At 01/04/2002 02:38 PM we wrote - Thank you for contacting us. The Axis and Allies board games are designed based on the wars that were fought in real life. These wars were won by the Allies and that is how the game is based. However, the Axis can win the game, it is just more difficult. We apologize for any confusion.
From my end, this pretty much slams the door on the issue. If Hasbro/Avalon Hill admits that the game is designed to favor the Allies, that’s good enough for me. I sent this questions as part of the customer service section of the axisandallies.com webpage. Feel free to send your own question and pass along any contradictory responses you receive from Hasbro/Avalon Hill.
My suggestion to everyone on this web page: Before you go and make it harder for the Axis, Germany, or Japan to win in each of the respective games - take heed of Hasbros own opinion of the game and try to figure out what inefficiencies you have in your play for the Allies. I firmly believe - and the game creator appears to support - that a good player should not lose when playing the Allies. In the end I think you will find you need to make it easier for the Axis to win, not the other way around.
does anyone really care about pacific.let’s face it it’s a bad game. iused to like it but now i can’t stand it.
Unless the good allied player is playing an exceptional axis player, Doug.
Pacific and Europe are cheap imitations of original A&A. Play that its better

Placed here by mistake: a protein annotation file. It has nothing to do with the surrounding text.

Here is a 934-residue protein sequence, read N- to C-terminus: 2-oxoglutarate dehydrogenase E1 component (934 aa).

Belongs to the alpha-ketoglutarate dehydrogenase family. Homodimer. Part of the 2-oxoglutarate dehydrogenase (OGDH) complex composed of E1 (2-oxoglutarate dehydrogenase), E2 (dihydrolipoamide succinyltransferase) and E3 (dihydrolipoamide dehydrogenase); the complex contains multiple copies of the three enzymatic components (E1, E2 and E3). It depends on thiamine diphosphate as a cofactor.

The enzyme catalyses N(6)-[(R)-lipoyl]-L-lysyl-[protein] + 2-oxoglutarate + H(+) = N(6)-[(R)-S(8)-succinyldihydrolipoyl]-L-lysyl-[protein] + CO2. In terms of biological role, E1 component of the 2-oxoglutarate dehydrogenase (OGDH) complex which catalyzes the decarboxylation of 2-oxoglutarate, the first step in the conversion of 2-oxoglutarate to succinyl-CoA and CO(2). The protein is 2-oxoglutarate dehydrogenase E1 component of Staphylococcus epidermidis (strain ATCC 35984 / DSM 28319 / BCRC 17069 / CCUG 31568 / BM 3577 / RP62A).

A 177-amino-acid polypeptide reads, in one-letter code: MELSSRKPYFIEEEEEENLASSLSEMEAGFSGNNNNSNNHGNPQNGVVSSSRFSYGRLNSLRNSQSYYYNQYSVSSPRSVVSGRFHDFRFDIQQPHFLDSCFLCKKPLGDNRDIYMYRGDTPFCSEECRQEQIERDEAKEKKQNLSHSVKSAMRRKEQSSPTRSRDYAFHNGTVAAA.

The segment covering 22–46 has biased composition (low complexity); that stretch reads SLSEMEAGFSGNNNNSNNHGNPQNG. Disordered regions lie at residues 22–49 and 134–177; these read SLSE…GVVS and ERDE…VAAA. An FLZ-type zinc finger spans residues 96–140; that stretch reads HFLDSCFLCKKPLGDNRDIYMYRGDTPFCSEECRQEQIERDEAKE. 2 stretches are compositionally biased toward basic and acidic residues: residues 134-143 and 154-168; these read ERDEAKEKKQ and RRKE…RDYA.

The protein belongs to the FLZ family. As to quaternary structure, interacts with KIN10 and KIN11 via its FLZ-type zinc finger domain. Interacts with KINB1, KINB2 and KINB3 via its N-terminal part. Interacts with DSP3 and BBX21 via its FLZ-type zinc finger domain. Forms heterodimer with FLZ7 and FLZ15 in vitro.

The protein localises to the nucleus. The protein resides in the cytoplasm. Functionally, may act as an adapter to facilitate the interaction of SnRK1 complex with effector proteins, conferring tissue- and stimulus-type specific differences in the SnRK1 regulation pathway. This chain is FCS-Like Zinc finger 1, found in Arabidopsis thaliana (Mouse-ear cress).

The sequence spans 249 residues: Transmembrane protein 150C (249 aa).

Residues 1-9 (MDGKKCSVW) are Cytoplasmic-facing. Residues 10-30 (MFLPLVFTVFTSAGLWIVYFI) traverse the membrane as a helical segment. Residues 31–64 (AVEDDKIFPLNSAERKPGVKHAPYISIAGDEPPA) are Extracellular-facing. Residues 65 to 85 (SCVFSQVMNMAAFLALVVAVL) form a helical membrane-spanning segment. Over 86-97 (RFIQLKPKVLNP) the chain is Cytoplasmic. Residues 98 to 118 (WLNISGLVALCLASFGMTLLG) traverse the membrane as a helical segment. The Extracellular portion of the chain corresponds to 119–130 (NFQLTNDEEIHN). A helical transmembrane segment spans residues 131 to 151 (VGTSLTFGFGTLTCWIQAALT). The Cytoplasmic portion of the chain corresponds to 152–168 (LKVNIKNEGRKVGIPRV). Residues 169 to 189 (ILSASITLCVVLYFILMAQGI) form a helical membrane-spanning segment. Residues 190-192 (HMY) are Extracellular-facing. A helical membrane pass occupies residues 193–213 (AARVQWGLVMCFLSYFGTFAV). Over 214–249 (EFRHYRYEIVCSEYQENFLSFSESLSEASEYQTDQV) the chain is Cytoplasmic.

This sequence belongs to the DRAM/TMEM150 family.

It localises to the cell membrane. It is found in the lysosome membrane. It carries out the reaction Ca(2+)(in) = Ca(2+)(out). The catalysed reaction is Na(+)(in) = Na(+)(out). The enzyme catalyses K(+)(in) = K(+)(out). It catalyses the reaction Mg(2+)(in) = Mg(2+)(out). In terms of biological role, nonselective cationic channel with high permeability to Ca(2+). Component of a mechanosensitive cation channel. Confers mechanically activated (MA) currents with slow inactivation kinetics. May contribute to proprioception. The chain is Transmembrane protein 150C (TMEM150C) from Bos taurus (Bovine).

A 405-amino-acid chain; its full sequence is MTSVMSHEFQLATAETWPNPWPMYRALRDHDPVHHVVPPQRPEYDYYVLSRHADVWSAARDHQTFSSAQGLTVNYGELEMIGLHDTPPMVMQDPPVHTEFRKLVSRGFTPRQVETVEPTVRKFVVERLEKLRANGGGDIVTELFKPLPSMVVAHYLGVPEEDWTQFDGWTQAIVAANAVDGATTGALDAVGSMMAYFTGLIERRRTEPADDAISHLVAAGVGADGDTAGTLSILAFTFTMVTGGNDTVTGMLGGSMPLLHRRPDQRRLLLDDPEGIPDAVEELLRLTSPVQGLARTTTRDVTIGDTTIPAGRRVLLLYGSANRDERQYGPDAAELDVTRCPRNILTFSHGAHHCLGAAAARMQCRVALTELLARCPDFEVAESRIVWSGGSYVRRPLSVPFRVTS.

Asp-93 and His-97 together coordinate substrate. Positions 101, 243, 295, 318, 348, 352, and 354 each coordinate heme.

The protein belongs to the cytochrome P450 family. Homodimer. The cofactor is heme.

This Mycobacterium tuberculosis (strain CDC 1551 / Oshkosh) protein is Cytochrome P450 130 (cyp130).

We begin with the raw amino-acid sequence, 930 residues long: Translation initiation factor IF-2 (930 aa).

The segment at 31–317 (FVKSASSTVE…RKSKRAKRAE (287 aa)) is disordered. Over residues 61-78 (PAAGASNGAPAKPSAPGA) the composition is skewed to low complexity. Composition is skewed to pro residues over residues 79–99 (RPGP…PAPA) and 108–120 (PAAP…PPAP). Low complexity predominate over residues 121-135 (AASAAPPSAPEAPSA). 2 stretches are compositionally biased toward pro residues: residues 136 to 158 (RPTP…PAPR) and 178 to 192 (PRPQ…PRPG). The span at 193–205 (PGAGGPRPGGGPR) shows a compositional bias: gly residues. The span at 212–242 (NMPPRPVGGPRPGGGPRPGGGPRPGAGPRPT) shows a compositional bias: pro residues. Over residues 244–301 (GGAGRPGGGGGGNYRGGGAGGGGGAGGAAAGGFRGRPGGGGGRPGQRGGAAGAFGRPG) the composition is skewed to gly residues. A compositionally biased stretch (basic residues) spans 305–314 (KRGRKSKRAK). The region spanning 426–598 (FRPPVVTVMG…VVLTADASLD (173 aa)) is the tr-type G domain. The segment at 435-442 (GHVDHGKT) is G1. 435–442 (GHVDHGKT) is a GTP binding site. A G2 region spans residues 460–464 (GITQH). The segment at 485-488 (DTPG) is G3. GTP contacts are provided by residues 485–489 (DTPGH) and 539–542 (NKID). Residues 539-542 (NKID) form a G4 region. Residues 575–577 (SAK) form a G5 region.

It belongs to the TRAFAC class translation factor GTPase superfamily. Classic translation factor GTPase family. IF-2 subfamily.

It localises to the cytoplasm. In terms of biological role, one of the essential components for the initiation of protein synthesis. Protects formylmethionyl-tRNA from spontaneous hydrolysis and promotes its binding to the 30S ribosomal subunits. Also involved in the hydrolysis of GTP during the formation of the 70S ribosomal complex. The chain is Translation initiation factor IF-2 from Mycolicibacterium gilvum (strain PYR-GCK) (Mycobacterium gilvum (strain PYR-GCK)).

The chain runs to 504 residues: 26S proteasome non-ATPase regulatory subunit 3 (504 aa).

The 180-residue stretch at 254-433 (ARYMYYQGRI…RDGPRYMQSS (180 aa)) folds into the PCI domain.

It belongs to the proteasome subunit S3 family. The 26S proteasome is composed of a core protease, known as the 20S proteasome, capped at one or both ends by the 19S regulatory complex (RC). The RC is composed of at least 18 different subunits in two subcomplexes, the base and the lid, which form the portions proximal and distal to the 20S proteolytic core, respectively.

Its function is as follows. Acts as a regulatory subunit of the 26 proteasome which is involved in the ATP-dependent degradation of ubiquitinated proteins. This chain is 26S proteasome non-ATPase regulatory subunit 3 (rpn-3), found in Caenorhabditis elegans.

I still say both AAE and AAP are slanted toward the axis****(accidently put allies in original post). In AAE, its a race, and Germany can have a big advantage in that race. In AAP, its whether Japan can hold off the Americans long enough to get the needed Vps.
“History is just a set of lies agreed upon”
- Emperor Napoleon Bonaparte
“Two roads diverged in a wood, and I, I took the one less traveled by. And that has made all the difference”
- Robert Frost
[ This Message was edited by: Yanny on 2002-02-13 11:43 ]
btownthug16, the original is not better than AAe or AAp it is more basic. it is dull, certainly if you have played it for years.
Mr Ghoul last edited by
Where are all the conversations about AAP?
I would post some stratagies if I could ever find the time and people to play with; then perhaps I could actually make some up. I should have one ready by next week for your critical evaluation.
Mr Ghoul last edited by
lol, tight AAP is fun, its like the peeps on this site dont enjoy it.
I don’t understand how anyone could not enjoy playing anything related to axis & allies.